Three Questions to Ask When Choosing a Trustee for Your Trust Fund
Important Considerations That Can Make or Break Your Trust
In the article What Is a Trust Fund? we talked about the basic components involved in setting up a trust fund to protect assets that you want to set aside to benefit someone else, most often a spouse, child, grandchild, close friend, or family member. One of the most important people involved in the process is the man, woman, or institution that is named as the trustee. Even the best-structured trust fund can encounter significant difficulties if you don't put careful time and consideration into who should be responsible for protecting the capital you set aside as a legacy.
Generally speaking, there are three things you should consider when attempting to select a trustee.
Is the Person Capable, Qualified, and Willing to Serve as Trustee?
It is amazing how often someone will establish a trust fund and then name a close friend to the role of trustee, without ever stopping to ask if the friend has the necessary experience, and is willing to take on the responsibility and potential legal liability, of overseeing the assets. Just because you like and/or trust someone doesn't mean they should be your trustee, and just because someone is brilliant in business doesn't mean they are willing to be your trustee. If your trust consists of a lot of real estate investments, consider someone who has experience investing in real estate.
If you plan on contributing a minority stake in a local bank, consider appointing an experienced banker.
The best rule to follow: Be honest in your assessment of a potential trustee's skills, and be considerate of their feelings by asking them beforehand if they would be interested in the task.
Will Naming This Particular Person as Trustee Hurt Family Relationships or Cause Problems Down the Line?
Imagine you have four sons. The oldest is successful, intelligent, and financially independent. You have been successful yourself and expect to leave an estate worth $1,000,000. You want all of the money put into a trust fund for your kids that pays 4% dividends per year. That would give each of your four sons $250,000 in principal, generating $10,000 in cash distributions annually. You name your eldest son trustee and give him discretionary power over trust distributions, merely suggesting the payout level you think appropriate, but not requiring it.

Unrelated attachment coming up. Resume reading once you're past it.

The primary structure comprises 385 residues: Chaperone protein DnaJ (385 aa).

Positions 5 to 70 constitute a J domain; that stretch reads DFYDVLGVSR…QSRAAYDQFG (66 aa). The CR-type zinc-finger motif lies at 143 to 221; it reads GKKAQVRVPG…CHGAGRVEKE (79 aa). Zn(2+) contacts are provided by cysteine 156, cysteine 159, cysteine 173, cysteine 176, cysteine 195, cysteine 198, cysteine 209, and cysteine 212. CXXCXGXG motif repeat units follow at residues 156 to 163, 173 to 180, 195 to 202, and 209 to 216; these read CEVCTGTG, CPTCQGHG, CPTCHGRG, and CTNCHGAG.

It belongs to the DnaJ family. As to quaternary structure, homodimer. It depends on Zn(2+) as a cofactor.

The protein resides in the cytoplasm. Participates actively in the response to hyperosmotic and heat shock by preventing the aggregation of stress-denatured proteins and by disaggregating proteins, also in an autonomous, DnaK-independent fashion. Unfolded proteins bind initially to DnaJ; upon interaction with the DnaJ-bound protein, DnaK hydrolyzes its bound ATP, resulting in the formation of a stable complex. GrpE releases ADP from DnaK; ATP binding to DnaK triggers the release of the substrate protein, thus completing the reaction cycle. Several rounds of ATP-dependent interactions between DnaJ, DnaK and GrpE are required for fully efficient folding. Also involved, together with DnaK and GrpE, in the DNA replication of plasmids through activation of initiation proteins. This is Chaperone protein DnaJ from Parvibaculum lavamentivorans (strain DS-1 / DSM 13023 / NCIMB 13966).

If one of the other three younger brothers becomes financially irresponsible or develops a drug problem, they are going to demand money from the eldest brother. The relationship is going to be strained, probably to the point of hatred. Even those who are not plagued by poor choices might grow to resent him. As grown men, they are going to have to ask for cash that was intended for their benefit, giving him power over their lives. This arrangement sews the seeds of family strife. It cannot end well in most circumstances due to human nature.
Does the Trustee Offer Continuity and Protection Against Malfeasance?
What happens if you name a trustee to the trust fund and then he or she dies? It is for this reason that many individuals and families opt for an institutional trustee, such as a major bank trust department. That way, there is not only the oversight and services that can be brought by a financial institution but some relative peace of mind as well. If the bank-appointed representative dies or is incapacitated, the bank can put another representative in place quickly. There shouldn't be any lengthy court hearings or potential snags.
As an added bonus, using an institutional trustee can help protect your assets from malfeasance. A scenario might help you understand the reasons:
Imagine you use a friend as a trustee, and he develops a gambling problem, stealing the trust assets. Sure he's going to go to jail, but that doesn't do any good for your beneficiaries. The cash is still gone. If, however, you had appointed an institution like Northern Trust, the famous Chicago-based bank that counts roughly 1 out of 4 of America's billionaires as a client, the bank has internal audit procedures and safeguards that would prevent such a theft from occurring. Moreover, if it did occur, you would have a claim against the bank (and the bank's deep pockets), offering hope of recovery.
One way to get the best of both worlds is to appoint your friend and the bank as co-trustees, who have to work in concert together on major decisions. That way, you know someone who is looking out for your intentions, but you have the safeguards and watchful eye of a major financial institution to keep him or her honest (and vice versa). That is my preferred solution in these circumstances.